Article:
Chlamydia is a bacteria – Chlamydia trachomatis – that commonly affects the urethra (urinary tract – males and females) and cervix (in females). It is the most prevalent (common) STI, and if left untreated it can cause infertility in men and women.
Chlamydia can be passed on through oral sex (with males or females), causing infection in the throat. It can also be passed on through anal and vaginal sex (in the absence of condoms), causing infection in the genitals or anus. Infection can also be transferred from the fingers (from touching the genitals) to other parts of the body (e.g. eyes). Chlamydia is NOT transmitted through casual contact, nor through kissing, handshaking, sharing towels, cups etc.
Condoms and dams are the best form of prevention, although they may not prevent all infection risks. It is important to avoid sex until the infection clears up (through treatment – see below) and inform sexual partners (see STI Prevention – Contact Tracing) to prevent transmission and reinfection. You can get chlamydia again even if you had it before.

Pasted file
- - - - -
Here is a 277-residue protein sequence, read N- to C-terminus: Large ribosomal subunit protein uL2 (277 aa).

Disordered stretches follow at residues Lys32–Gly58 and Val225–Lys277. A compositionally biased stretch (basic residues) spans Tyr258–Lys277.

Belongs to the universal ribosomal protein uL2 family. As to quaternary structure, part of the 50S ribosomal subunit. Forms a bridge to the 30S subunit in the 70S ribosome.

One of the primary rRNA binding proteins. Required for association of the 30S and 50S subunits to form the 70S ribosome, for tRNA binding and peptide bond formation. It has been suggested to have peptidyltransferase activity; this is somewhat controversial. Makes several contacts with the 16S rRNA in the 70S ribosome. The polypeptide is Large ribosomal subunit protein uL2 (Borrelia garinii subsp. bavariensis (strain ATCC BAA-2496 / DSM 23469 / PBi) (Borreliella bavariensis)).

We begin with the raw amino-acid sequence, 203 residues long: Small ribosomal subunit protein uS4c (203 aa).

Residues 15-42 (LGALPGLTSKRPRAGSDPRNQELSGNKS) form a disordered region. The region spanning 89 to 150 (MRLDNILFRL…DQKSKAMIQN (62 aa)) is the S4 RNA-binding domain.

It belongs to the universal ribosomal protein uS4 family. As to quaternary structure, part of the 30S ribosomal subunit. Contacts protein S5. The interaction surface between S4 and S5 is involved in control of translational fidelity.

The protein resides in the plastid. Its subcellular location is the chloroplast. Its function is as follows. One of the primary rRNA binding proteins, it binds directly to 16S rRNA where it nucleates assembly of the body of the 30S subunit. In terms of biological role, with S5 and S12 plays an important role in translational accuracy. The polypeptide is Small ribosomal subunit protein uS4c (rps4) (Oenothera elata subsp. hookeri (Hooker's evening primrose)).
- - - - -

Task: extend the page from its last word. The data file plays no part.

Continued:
Regular testing is recommended, every 3 months if you are sexually active and at risk, because most people do not develop any symptoms of Chlamydia. A urine test or swab of the penis or vagina/cervix (or anal swab) is undertaken with your doctor.
If symptoms do occur (usually within 2-14 days) a clear or cloudy discharge (which can be smelly) can occur from the penis or vagina, and a burning pain when passing urine. Infection in the anus (known as ‘rectal chlamydia’) can cause a similar discharge from the anus. For women, it may also incur pain during sex, cramps in the lower abdomen, and bleeding between periods (menstrual cycle). Symptoms of Chlamydia can be similar to gonorrhoea.
Treatment for Chlamydia can be effective and simple with a single dose of antibiotic, but longer treatment can sometimes be required with symptomatic illness (until symptoms clear up). Without treatment the infection can spread causing testes pain (in men) and contribute to pelvic inflammatory disease (PID) in women, and lead to bladder inflammation (cystitis) and infertility. It can also be passed on a new born baby during childbirth, and during pregnancy may cause premature birth, miscarriage and ectopic pregnancy (outside the womb).